A few days ago as I picked up the kids from school I noticed Gaby had been crying; she seemed to have freshly shed tears in her eyes and her demeanor was sad, so it was obvious to me that something was up. As much as I talk to my children, I also try to give them space so I waited until she felt like telling me about her affliction. She told me about a girl in her class, who she considered a close friend, that had invited a few girls to her house after school to celebrate her birthday but didn't invite her. Gaby was surprised that most of her close friends had been invited but she had been left out and that made her very upset. Even though I felt sad, I quickly mentioned her own birthday celebration and how she had to select just a few people since it was just a small get together. While my response seemed to do the trick, there was one comment made by Gaby that really struck a nerve. She said "I wasn't invited because I am not popular!"..mmm.. what??! I'd be lying if I said that thought didn't bug me...it actually mortified me. Isn't it too early for my 9 year old to feel that way? How can I tell her she's wrong when she might be right?
Fast forward a few days and Olivia comes home saying all 6th graders had been invited to run for class representative within the school's student council. She was excited at the prospect of running a "political campaign" but assured me that she was only doing it for the fun of it because she "knew" only the "popular kids" had a chance of winning. At the risk of trivializing her feelings, I told her that 6th grade student council wasn't really a big deal but the fact that the word "popular" came up again really annoyed me and made me concerned.
After giving it some thought and even trying to remember what it was like when I was in school, I realized that the fact that life often feels like a "popularity contest" is undeniable and the constant competition harms children and adults all the same. I clearly remember many occasions when I have felt excluded by people who I consider friends; the sting I have felt when I log on Facebook only to see school moms doing wine nights or play dates where neither my kids or I have been invited or even considered prospective guests, maybe because we're not "popular"? or maybe we're not THAT important to be part of a group?
So if as adults sometimes we have a hard time dealing with rejection and often feel this looming popularity contest happening pretty much every day, how can we expect kids to deal well with all those feelings? How can we teach them to be themselves and work towards self actualization rather than acceptance?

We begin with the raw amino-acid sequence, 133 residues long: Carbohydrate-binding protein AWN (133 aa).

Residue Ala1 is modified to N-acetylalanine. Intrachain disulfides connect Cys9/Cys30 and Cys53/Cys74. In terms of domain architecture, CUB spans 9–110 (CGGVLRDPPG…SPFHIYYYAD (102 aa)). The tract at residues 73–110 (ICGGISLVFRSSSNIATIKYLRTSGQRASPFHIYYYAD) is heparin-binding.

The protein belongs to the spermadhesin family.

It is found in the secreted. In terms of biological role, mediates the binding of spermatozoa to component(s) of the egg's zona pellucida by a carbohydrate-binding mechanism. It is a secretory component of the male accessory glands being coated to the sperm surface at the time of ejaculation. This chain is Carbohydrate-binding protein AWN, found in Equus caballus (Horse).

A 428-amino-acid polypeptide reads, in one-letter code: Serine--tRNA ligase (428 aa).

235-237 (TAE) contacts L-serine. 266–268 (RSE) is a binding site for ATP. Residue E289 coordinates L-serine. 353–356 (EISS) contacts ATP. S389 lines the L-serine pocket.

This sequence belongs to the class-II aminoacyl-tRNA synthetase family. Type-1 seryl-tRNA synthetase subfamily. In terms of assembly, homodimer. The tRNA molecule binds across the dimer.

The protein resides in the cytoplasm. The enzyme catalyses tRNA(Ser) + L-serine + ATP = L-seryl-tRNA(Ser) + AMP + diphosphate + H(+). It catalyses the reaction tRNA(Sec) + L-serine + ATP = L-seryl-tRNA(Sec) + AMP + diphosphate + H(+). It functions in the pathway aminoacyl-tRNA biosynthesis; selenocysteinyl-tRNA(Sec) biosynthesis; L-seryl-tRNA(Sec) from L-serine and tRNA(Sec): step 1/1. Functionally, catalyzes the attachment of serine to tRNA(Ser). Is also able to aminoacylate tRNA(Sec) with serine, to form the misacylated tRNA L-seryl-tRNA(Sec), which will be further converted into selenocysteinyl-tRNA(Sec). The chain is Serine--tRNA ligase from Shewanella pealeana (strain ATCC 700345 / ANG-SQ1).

The other day one of Olivia's good friends, who happens to be one of the most beautiful girls I know, made a comment to me that went something like "my smile is so ugly!" and she went on to talk about how uncomfortable she felt smiling in pictures because she didn't feel she looked pretty enough. Her comment shocked me because #1 her smile is clearly amazing and #2 she is incredibly concerned about her looks because she believe she doesn't measure up to the standards society sets up. This conversation got me thinking about how there is a constant need for acceptance among children and in the process many of them lose their essence and forget who they are or why they do what they do.
I've heard of kids in school being bullied because they are too tall, or too fat, or too short, or too thin, or too studious or maybe too lazy. I've heard my kids referring to some cliques as the "popular kids" and I see it in moms too, every day.... I hate how everyone is constantly trying to outdo one another, to impress everyone, to be liked at all times... it's exhausting... it really is!
So I want to teach my children that they are not in this world to impress anyone, that they won't always be liked by everyone and that even though it feels like it at times, life is NOT a popularity contest and they have to be that change agent if they want to see a difference. I hope God gives me the wisdom to make my children understand that they are unique and incredible and their only concern should be to be the best human being they possibly can be, without minding popularity or trying to outdo people at all times.
I want that pretty young girl to know that her smile is amazing and she should be proud to show it in every picture. I want Gaby to understand that if she doesn't get invited to someone's house, she's still awesome and that doesn't mean she's not liked. I want Olivia to run for student council simply because she believes in herself whether she wins or not and to always have the resilience to do it again every time she feels like it.
Life is too short to get hung up on that invitation you didn't get or that race you didn't win! I am happy to be who I am and how I am and I want my children to learn that...the sooner the better! :)